Enter Crest Whitestrips Daily Multicare, the newest addition to the Crest Whitestrips product lineup. Crest Whitestrips Daily Multicare contains thin, flexible strips coated with a gel formula designed for daily use. Since the strips are used daily, the rate of whitening is higher than the rate of everyday stain buildup so stains do not have time to accumulate.
Crest Whitestrips Daily Multicare works in three ways: remove surface stains, whiten by deep cleaning and protect teeth from everyday stain buildup. This multi-faceted approach helps keep teeth white and brilliant. Based on these benefits, Crest Whitestrips Daily Multicare is the only whitening product from Crest formulated to help transform a smile in only five minutes a day, every day, according to the company.
|Colgate Luminous strengthens and whitens teeth.|
“When people are busy, beauty care can often take a back seat, but it shouldn’t have to,” explained Elizabeth Adkison, brand manager for Crest Whitestrips. “Crest Whitestrips Daily Multicare is a convenient, effective five minute daily solution to help make your smile look brighter.”
This advancement in tooth whitening is being touted as the five-minute daily solution for your smile. The advances don’t stop there. Crest is also preparing to “launch a new brand of toothpaste—Crest Nature’s Expressions—with natural flavored ingredients such as Pure Peppermint Fresh, Citrus Clean Mint and Green Tea Mint,” explained Ms. Adkison.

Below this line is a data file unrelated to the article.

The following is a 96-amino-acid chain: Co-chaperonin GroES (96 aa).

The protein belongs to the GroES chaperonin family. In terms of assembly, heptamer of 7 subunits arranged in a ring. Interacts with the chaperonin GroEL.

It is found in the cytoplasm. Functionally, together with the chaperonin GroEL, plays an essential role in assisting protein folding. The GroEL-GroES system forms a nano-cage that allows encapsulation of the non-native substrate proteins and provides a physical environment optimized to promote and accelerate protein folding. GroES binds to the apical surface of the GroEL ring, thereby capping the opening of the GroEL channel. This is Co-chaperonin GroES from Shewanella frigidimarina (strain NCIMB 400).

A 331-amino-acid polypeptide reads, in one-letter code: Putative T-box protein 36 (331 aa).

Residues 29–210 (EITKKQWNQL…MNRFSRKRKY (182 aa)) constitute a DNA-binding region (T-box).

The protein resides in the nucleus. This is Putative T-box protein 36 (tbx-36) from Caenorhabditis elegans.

Not Your Ordinary Toothpaste
Some of the changes in trends during the last five years have to do with products being introduced in all shapes, forms and sizes that promise to brighten teeth. Another trend—seen across the board when it comes to personal care products—is the use of natural ingredients in toothpastes and mouthwashes. This segment continues to grow as more consumers adopt a more natural lifestyle. Oral care products that are free of artificial dyes, flavors and sweeteners will continue to grow in popularity, according to Kline and Company.
Colgate recently introduced Max Fresh toothpaste, a new product that incorporates mini breath strips so that the consumer can not only feel it working but also see its components from the moment it is squeezed from the tube.
Colgate Luminous promises to safely lift off yellowing stains and reinforce enamel layers by rebuilding weak spots on teeth. It is aimed at the mature consumer who is concerned about keeping his teeth strong. Colgate Luminous combines health and beauty for a unique brushing experience. Its fluoride mineral formula helps strengthen enamel, brighten teeth and enhance their natural shine. Michael Sload, vice president, U.S. Oral Care said, “Colgate Luminous helps strengthen enamel and reveal a shiny, sparkling smile so consumers can look and feel radiant.”